The transport and logistics industries offer strong prospects for companies, with the logistics sector expected to see annual growth of 7% till 2020. The Sultanate of Oman Logistics Strategy 2040 (SOLS 2040) was developed in 2013 to establish Oman as a global logistics hub, facilitated and overseen by Oman Logistics Centre. Transport networks, both in the form of public transport infrastructure and road construction, have been another focus for domestic and regional development. This is demonstrated through the construction of a road which connects Oman with Saudi Arabia1.
The improvements in transport networks provide Singapore companies with easier mobility, investment opportunities in logistics (e.g. smart technologies and distribution hubs), air transport and travel (e.g. cargo operations, general aviation services, aircraft maintenance and catering services), and in tourism (e.g. hotel operations, hospitality services and real estate development).
As Oman ramps up industrial development and experiences a growing population with lifestyle habits transforming, its demand for power has increased by 10% annually, with the rate expected to further increase between 2022 to 2027. Oman has set aside a substantial budget for investment in this area, and has called for tenders on various projects to keep pace with growing demand. It also to add approximately 685km of new transmission lines by 20212.
Renewable energy-based projects are also in the works. Oman’s current reliance on fossil fuels for power is unsustainable and impedes on economic growth. With vast unused land and a conducive climate with high amounts of solar radiation throughout the year – particularly in the desert areas, Oman has great potential for solar energy development. This proves to be a prime opportunity for Singapore companies to seize.
With the Omani government’s move to transform the country through e-government and e-commerce services, its information technology sector is expected to see fast growth. In 2012, the Oman Data Park was launched to boost its domestic ICT sector. Citizens are also digitally savvy, with 151 mobile phone subscriptions for every 100 inhabitants and internet users forming almost 70% of the population3. In 2017, the Information Technology Authority (ITA) developed a 2030 Digital Oman Strategy (eOman) focused on improving digital literacy in its people, and developing a vibrant digital and ICT industry ecosystem – supported by new standards and policies.
Oman plays host to MENA Innovation 2019 – an official Ministerial Forum for ICT Innovation in Education, which will see attendees from public and private sectors (including industry and solution providers). The forum is an important platform that reflect Oman’s dedication in building digital literacy and driving technological innovation.
Tourism is a crucial engine of growth in Oman’s economic diversification plan. The government draws on its cultural heritage and natural assets to encourage foreign investment in hospitality, attractions, and meeting, incentives, conferences and exhibition (MICE) centres. For example, the Oman Convention and Exhibition Centre, one of the largest convention centres in the region and located in close proximity to the Muscat International Airport, makes Oman a leading global MICE destination.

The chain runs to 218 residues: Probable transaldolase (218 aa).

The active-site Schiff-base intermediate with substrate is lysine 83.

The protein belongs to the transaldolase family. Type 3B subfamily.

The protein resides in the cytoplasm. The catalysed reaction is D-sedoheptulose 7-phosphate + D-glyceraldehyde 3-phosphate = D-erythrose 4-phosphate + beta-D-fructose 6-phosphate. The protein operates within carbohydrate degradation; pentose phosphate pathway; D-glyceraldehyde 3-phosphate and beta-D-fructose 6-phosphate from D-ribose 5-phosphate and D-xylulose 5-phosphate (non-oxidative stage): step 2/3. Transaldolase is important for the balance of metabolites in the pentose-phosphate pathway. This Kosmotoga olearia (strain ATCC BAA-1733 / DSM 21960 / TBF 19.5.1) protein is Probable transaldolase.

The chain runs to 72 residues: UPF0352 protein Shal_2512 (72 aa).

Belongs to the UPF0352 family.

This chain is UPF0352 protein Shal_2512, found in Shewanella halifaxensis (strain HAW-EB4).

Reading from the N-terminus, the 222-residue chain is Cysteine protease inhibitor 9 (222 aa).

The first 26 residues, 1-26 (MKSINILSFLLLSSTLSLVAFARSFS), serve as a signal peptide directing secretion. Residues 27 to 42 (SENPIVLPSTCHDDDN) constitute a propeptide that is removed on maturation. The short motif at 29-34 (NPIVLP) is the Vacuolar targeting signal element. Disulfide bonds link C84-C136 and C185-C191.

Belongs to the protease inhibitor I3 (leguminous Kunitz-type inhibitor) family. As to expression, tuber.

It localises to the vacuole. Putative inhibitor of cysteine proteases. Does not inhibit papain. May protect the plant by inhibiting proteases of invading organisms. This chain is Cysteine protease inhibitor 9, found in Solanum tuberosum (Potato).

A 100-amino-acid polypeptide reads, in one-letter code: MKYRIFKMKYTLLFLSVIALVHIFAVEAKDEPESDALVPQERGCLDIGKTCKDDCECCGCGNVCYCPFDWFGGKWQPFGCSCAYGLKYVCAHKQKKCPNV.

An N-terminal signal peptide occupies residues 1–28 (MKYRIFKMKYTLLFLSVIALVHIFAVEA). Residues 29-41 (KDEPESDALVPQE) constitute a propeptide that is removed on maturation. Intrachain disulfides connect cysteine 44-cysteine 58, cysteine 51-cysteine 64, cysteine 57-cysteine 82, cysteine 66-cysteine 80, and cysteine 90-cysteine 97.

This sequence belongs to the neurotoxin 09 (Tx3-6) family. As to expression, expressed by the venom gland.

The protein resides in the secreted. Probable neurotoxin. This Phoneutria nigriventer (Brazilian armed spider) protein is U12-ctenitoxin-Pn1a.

Instability in other parts of the Middle East, notably in Syria, has helped to divert tourist traffic to Oman. Tourist numbers have climbed steadily from just over 1 million in 2011, to approximately 2.3 million in 20174. Tourists enjoy sites like Bahla Fort (a UNESCO World Heritage Site), Sultan Qaboos Grand Mosque, and various sporting activities like off-roading, caving, and paragliding that speak to adventurous souls. Singapore companies in the hospitality and tourism sector can explore many ways to appeal to a wide range of tourists.
Oman is the largest oil and gas producer in the Middle East that is not a member of the Organisation of the Petroleum Exporting Countries (OPEC). Its oil and gas sector contributes almost half of GDP and more than 80% of government revenue5. Oman is also a major crude oil exporter, primarily to Asian markets, with China being one of its largest export market. It produces over 1 million barrels of crude oil a day, but has crude oil reserves of just 5.4 billion barrels6.
Oman’s gas reserves amounted to about 651.3 billion m3. However, most of the readily available resources have already been extracted. The government is studying how to tap more inaccessible deposits on a commercially viable basis.
Consumers in Gulf Cooperation Council (GCC) countries have significant disposable income, with the average per capita income exceeding US$40,000. In line with rising affluence and busy urban lifestyles, the packaged and processed foods industry across the Middle East is expected to be a growth sector.
Across the region, the food sector has seen increased investments by both foreign and local food manufacturers, as well as private equity firms. Local food service operators are looking at opportunities to invest in food manufacturing facilities which complement their existing businesses. Demand for non-traditional convenient options (e.g. ready-to-eat meals and food vending machines) and tastes of Asian food are also on the rise. This presents Singapore companies with opportunities for co-investment. This presents Singapore companies with opportunities for co-investment.
Singapore has also seen strong growth in its food exports to GCC countries, as food importers trust the Singapore brand – due to high product quality and compliance with food safety standards. This awareness is helped by Singapore firms’ regular participation in food trade show Gulfood, with 2019 being the tenth year of participation.